Why Korean Webtoons Will Be the Next Big Thing in Comics

When it comes to comics, it seems the industry never stays in one place for long. As new and old publishers search for up-and-coming hits, the industry itself has found new mediums to embrace. This is why manga has become the dominant seller of comics globally, and now, it seems South Korean webtoons are next in line to blow.

Recently, a report by Europe Comics brought attention to the webtoon industry's growth and for good reason. The piece, which can be read in full here, breaks down the revenue of the global comics industry. Believed to be upwards of $20 billion USD, the industry does have major players who account for more than 50% of that cash flow. These are the brands to watch moving forward, and it just so happens several of the top-ranking publishers are all about webtoons.

Manga giants like Shueisha and Kodansha lead the top ten list, but Kakao and Naver are hard to miss. The two South Korean publishers ranked fifth and sixth on the list respectively. This put them above major players like Marvel Comics and DC Comics, so you can see why webtoons are sparking conversation in the industry.

"Let's look at the data: the comics market in the US is valued at $1.3 billion and the Francophone market at 600€ million, according to the most recent calculations from 2020," Europe Comics writes. "As for webtoons, revenues have already reached the dimensions of the American market, growing from $577 million in 2019 to $950 million in 2020. Enough said, except one more note for perspective: the US comics industry has been around for over a century, and Korean webtoons for just a decade. Let that sink in."

Cleary, webtoons are growing fast, and their popularity is being expanded with multimedia deals. From live-action Korean dramas to anime series and even manga tie-ins, the webtoon market is already a global force to reckon with. When you combine the industry's plentiful apps and translation tools with webtoon merchandising, you can see why this report has trained its focus on the medium. It is expanding at an exponential rate, but the question remains whether webtoons can sustain growth.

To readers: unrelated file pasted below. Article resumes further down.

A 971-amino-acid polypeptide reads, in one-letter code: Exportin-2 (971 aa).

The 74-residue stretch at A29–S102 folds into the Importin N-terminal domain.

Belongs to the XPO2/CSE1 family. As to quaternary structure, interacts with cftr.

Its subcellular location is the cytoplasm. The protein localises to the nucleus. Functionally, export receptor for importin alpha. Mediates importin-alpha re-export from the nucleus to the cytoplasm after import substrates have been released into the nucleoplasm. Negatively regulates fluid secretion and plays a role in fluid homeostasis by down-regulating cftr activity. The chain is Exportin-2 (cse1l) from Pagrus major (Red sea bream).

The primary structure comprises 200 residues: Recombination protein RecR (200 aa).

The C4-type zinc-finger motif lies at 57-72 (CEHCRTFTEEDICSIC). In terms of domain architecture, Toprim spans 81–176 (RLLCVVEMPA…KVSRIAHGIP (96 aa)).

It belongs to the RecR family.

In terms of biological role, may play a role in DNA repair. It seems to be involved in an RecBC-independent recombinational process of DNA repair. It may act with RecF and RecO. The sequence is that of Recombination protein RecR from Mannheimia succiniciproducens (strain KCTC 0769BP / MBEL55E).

Of course, the medium has external factors helping it along. The explosion of hallyu content from K-pop to K-dramas outside of Korea has only bolstered webtoons. Companies like Naver and Kakao are directly advertising their comics to readers globally, and despite some paywalls, these companies offer content for free to reel readers in.

From True Beauty to Tower of God and I Love Yoo, there are plenty of webtoons available to read, and it has never been easier to check them out. With just a decade under its thumb, the medium has set up an industry capable of outperforming legends like Marvel. And if given the space to grow, Korean webtoons may find themselves reeling in the kind of cash manga does.

What do you think about the latest data about webtoon's boom? Do you keep up with any Korean web comics? Share your thoughts with us in the comments section below or hit me up on Twitter @MeganPetersCB.